Conexus, Concentra, FCC buy ethanol plant
REGINA — The sale of the Terra Grain Fuels ethanol plant at Belle Plaine was completed Tuesday with a consortium of Saskatchewan-based financial institutions taking over the plant from Just Energy.
“The sale of Terra Grain Fuels closed in the last hour,” said Calvin Eyben, general manager of the plant. “So the new owners are Conexus (Credit Union), Concentra Financial and Farm Credit Canada.” All three institutions had a stake in the original deal to finance the construction of the plant, which cost $150 million when it came on stream in 2008.
“They’ve been with us from day one,” Eyben said. “They’re interested in the business and they want to keep … the plant going.” Earlier this month, the Mississauga, Ont.-based energy marketing company said it had agreed to sell Terra Grain Fuels to a group of Saskatchewan businesses, including its $68 million debt, for a “nominal purchase price.” The deal was expected to close on or before Dec. 24.
The ethanol plant, which was part of the acquisition of Universal Energy Group Ltd. in 2009, was not considered a core asset of Just Energy. “We have worked to bring the plant up to its production capacity,” Rebecca MacDonald, executive chair of Just Energy, said in a press release Dec. 12. “However, difficult market conditions for ethanol production confirmed our initial view that this was a non-core asset to Just Energy.”
Eyben said the plant has been working at “over 100 per cent capacity.” “With the new ownership structure, it’s going to give comfort to our employees, and our suppliers and our customers.” The plant currently employs 45 workers. Darren Stoppler, chief risk officer with Conexus, confirmed that the transaction with Just Energy has been completed with three of the original stakeholders.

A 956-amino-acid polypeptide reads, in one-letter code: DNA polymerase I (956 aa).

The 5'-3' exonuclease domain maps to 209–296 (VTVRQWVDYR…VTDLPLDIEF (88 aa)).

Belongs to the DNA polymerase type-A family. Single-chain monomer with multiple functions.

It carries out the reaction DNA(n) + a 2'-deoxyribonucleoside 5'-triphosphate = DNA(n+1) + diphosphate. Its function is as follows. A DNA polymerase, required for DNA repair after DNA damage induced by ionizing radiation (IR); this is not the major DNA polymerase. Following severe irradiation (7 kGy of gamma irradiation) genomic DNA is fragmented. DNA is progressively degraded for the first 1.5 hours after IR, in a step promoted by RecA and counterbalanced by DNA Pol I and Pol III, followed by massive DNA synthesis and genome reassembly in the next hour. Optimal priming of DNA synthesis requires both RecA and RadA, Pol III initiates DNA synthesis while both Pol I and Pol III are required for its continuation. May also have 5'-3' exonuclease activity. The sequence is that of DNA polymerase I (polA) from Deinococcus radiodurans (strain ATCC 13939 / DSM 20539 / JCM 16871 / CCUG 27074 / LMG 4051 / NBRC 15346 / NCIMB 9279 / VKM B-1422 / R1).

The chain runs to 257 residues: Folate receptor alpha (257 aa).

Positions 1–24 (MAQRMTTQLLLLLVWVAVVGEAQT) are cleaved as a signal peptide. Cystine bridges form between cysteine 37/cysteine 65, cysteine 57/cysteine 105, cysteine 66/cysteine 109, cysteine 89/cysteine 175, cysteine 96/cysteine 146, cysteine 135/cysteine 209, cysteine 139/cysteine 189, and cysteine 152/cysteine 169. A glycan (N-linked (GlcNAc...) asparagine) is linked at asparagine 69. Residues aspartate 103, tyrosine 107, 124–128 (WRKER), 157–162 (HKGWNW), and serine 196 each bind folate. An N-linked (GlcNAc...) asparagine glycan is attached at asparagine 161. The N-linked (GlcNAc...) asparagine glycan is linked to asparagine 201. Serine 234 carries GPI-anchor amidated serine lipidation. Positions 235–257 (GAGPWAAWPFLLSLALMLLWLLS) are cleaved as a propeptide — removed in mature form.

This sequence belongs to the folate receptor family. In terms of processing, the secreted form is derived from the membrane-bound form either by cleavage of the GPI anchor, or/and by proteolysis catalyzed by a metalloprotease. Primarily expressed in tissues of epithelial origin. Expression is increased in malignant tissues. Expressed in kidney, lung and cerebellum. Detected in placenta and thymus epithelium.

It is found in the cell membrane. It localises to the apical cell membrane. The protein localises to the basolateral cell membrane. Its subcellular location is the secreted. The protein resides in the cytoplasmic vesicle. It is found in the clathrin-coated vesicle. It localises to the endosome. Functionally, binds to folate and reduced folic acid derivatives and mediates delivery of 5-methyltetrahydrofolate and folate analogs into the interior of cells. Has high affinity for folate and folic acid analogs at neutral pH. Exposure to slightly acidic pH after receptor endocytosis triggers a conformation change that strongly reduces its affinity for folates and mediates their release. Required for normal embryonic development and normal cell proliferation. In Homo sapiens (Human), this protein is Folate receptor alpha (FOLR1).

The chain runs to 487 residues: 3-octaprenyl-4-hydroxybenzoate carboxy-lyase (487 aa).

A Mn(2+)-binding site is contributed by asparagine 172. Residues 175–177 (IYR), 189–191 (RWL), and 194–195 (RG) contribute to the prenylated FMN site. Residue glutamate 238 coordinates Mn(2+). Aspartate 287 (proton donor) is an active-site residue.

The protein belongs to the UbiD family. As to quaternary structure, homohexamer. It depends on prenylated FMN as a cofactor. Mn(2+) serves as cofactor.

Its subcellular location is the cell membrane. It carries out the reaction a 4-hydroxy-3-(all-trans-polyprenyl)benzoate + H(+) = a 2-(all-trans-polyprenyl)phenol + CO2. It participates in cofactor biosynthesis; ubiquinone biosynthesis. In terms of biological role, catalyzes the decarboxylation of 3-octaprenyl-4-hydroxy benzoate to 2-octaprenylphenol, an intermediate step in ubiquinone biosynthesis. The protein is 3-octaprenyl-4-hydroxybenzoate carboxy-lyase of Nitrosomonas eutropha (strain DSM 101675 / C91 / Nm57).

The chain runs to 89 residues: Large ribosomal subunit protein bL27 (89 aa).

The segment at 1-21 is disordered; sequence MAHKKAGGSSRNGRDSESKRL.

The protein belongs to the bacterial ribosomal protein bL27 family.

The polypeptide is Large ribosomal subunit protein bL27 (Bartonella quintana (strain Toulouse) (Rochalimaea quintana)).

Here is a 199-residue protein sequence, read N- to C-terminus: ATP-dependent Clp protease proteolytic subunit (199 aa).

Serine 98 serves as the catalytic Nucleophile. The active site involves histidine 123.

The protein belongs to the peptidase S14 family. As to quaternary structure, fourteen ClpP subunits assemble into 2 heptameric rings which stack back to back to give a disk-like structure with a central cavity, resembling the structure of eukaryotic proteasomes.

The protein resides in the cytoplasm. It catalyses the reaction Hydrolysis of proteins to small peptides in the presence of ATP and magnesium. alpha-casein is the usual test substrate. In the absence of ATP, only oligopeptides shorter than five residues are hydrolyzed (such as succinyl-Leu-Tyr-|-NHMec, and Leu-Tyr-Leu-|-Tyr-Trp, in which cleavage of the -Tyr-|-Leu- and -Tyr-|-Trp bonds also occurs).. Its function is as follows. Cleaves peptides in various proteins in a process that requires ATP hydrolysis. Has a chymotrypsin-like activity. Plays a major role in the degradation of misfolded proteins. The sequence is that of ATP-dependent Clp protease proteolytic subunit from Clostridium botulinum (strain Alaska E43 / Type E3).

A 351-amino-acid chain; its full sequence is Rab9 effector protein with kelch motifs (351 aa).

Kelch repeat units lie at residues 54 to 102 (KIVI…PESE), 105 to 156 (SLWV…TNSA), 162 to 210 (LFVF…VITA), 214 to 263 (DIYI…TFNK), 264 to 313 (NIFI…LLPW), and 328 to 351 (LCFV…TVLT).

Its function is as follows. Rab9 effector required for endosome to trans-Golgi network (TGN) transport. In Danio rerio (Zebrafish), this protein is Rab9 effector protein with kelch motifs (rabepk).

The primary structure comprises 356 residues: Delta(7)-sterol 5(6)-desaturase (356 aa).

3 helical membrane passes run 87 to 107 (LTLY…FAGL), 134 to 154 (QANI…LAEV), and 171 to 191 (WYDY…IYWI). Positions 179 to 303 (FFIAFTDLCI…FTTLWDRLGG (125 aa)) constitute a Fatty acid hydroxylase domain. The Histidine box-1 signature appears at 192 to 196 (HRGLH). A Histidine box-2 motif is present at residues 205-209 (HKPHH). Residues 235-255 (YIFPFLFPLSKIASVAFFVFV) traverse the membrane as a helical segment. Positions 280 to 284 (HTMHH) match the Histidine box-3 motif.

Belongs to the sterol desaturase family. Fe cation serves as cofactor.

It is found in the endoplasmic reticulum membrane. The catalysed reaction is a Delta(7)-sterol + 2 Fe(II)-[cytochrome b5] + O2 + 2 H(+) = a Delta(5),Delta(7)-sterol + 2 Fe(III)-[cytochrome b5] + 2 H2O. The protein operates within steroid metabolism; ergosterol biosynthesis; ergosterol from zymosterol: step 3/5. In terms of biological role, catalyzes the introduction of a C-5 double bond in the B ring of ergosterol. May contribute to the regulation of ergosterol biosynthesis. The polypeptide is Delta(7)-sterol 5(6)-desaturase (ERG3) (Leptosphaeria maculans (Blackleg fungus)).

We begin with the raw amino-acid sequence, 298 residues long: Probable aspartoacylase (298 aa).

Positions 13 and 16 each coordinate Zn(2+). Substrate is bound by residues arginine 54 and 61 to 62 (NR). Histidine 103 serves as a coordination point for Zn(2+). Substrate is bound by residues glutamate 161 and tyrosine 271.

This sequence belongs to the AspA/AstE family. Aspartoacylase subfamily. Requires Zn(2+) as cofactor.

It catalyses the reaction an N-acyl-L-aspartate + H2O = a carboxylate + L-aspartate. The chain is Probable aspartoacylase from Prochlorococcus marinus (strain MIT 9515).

Terra Grain Fuels was announced in 2006 as North America’s largest wheatbased ethanol producer at 150-million litres a year. But instead of its projected capital cost of $115 million to $130 million and a completion date of late 2007, the plant cost $150 million when it began production in mid-2008. The plan also struggled with high-thanexpected feedstock costs, as feed wheat prices doubled, while ethanol prices tanked.
But Eyben said the industry is on the upswing. “It’s a cyclical industry; it goes up and down. Right now, we’re in a cycle where the grain prices are lower and ethanol prices are stronger. For the foreseeable future, it looks good.”
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